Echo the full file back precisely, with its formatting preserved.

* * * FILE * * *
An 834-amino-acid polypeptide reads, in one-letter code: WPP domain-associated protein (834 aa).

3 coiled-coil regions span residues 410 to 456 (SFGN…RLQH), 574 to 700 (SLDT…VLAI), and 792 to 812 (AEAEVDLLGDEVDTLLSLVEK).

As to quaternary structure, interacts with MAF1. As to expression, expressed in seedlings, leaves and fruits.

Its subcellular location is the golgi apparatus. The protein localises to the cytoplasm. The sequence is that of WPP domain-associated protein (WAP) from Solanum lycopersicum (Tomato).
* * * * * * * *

An 834-amino-acid polypeptide reads, in one-letter code: WPP domain-associated protein (834 aa).

3 coiled-coil regions span residues 410 to 456 (SFGN…RLQH), 574 to 700 (SLDT…VLAI), and 792 to 812 (AEAEVDLLGDEVDTLLSLVEK).

As to quaternary structure, interacts with MAF1. As to expression, expressed in seedlings, leaves and fruits.

Its subcellular location is the golgi apparatus. The protein localises to the cytoplasm. The sequence is that of WPP domain-associated protein (WAP) from Solanum lycopersicum (Tomato).